THE BENEFITS OF COLLECTING RAINWATER

6500 gal cisternNovember 13th, 2013 forestlumber

Conservation of natural resources is one of the most obvious reasons to harvest rainwater. It’s becoming increasingly clear that water is not the infinite resource we once believed it to be. As municipal agencies struggle to meet our 21st century needs, collecting rainwater at home reduces the amount that needs to be delivered, saving the energy that would have been used to pump it. Reducing the strain on public water sources also saves money by reducing your water bills. When you collect rainwater, you’re letting gravity do the majority of the work.

By catching water before it reaches the ground, you’ll also alleviate contamination of local bodies of water. As rainwater runs down your property and the surrounding area, it ends up filtering into the groundwater or draining into a nearby lake or stream. Along the way, the water gathers pollutants and trash. This has become an area of concern for environmentalists, as all of these elements will eventually need to be removed (or even worse, not). By catching the water before it has the chance to get dirty, you can reduce the pollution of your immediate environment.

Rainwater also has an advantage over the municipal water supply for its use in many common household tasks. For example, it lacks the abundance of minerals that can wear away at laundry appliances over time. Because it’s free of chlorine, rainwater is also a much better alternative for watering plants. You might also find that rainwater is a healthier source of drinking water for you and your family.

When you get right down to it, rainwater harvesting draws its appeal from the same source as many other ancient human practices that have stood the test of time. It allows us to find comfort in an increased level of self-reliance and independence. In a world that seems to be filled with constant uncertainty, with a shared environment that is chronically mismanaged and neglected, it makes sense to go directly to the source, the power of nature.

Our 100% Western Red Cedar custom made water tanks and cisterns are a great natural way to enjoy all these advantages of rainwater harvesting. They won’t break down from UV radiation the way plastic tank will, and they could last as long as 50 years. Visit Forest Lumber and Cooperage: take a look at water tanks and everything else we have to offer.

THE HEALTH BENEFITS OF SAUNAS

vertical sauna insideOctober 14th, 2013 forestlumber

The handcrafted cedar barrel saunas available at Forest Lumber & Cooperage make us proud. However, it’s not only the top-grade materials and high performance that we believe in. More importantly, we can attest to the wonderful health benefits and feelings of well-being that our saunas can provide. So what exactly happens to the body when you enter one?

The first thing you’ll probably notice is the sweat. Responding to the change in heat, your body will begin producing acetylcholine. This chemical delivers a message to sweat glands around the body to start producing. While serving the important purpose of regulating the body’s internal temperature, the sweat will also excrete excessive salt, heavy metals, urea and other toxins. In fact, a 15-minute sauna can detox the body as much as 24-hours of regular kidney activity. It also cleanses the skin by flushing the sweat glands and opening pores. Keep in mind that it’s important to replenish the water that you lose along with all the toxins.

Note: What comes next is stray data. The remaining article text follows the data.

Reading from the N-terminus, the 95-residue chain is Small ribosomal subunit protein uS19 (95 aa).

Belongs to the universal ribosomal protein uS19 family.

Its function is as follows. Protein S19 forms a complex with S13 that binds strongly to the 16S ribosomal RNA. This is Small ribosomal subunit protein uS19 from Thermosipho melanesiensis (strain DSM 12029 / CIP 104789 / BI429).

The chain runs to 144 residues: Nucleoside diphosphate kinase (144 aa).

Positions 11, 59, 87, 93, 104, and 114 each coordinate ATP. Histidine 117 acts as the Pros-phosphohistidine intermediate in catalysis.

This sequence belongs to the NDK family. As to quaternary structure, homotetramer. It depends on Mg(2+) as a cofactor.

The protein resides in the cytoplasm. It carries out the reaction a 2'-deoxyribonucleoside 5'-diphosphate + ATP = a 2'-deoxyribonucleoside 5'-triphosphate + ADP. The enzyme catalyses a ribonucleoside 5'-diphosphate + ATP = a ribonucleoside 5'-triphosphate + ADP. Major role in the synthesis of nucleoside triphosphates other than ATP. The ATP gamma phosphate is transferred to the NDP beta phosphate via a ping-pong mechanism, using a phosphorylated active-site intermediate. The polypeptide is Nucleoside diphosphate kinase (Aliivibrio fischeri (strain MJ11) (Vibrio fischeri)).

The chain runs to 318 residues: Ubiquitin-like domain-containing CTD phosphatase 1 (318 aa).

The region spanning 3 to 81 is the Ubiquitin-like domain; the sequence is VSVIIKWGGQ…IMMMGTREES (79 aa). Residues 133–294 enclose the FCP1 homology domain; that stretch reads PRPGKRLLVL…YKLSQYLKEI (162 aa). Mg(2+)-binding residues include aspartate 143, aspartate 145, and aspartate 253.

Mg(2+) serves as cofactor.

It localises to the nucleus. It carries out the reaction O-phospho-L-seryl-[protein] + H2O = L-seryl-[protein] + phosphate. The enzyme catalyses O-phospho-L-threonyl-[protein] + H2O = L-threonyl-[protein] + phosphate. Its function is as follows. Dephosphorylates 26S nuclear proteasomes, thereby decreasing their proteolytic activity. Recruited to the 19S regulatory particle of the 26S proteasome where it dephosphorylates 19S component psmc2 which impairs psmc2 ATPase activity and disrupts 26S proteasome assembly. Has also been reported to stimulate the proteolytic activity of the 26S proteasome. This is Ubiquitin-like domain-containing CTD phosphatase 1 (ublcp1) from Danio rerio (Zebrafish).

Simultaneously, your heart rate will begin to rise, pumping faster and faster. Blood vessels near the skin will dilate to accommodate faster blood circulation, causing the skin to take on a red hue. All this activity will cause your metabolism to kick into higher gear, as if you’re taking a brisk walk. You’ll feel the effects of a cardiovascular workout, burning fat in the process. With the release of endorphins, you’ll feel a general sense of well-being and mild relief from nagging physical pains.

There are plenty of other effects. The warm, steamy air will enter your airways, soothing nasal passages and clearing congestion. Even though your heart rate is elevated, you’re muscles and joints will relax, increasing flexibility. Sitting back and soaking in the warmth, your mind might wander off, experiencing a moment of total relaxation. Finally, once you emerge from the sauna, you’ll feel as great as you have all day, with heightened senses and a sharp mind.

Sounds nice, right? There’s a reason why people all over the world have gravitated towards saunas for centuries. To make that experience possible on a daily basis at your own home, order a cedar barrel sauna kit from Forest Lumber & Cooperage today.

HISTORY OF CEDAR BARREL HOT TUBS

October 3rd, 2013 forestlumber

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The people of Japan have been using wooden baths for hundreds, if not thousands, of years.  The baths are called “ofuros”.  Traditionally, the Japanese shower before entering their wooden bath.  The bath is used for a relaxing hot water soak.  Even to this day, most Japanese households have a wooden soaking tub.  Forest Lumber & Cooperage’s soaking tubs have been given the thumbs up from people of Japanese ancestry, which is a big complement to us.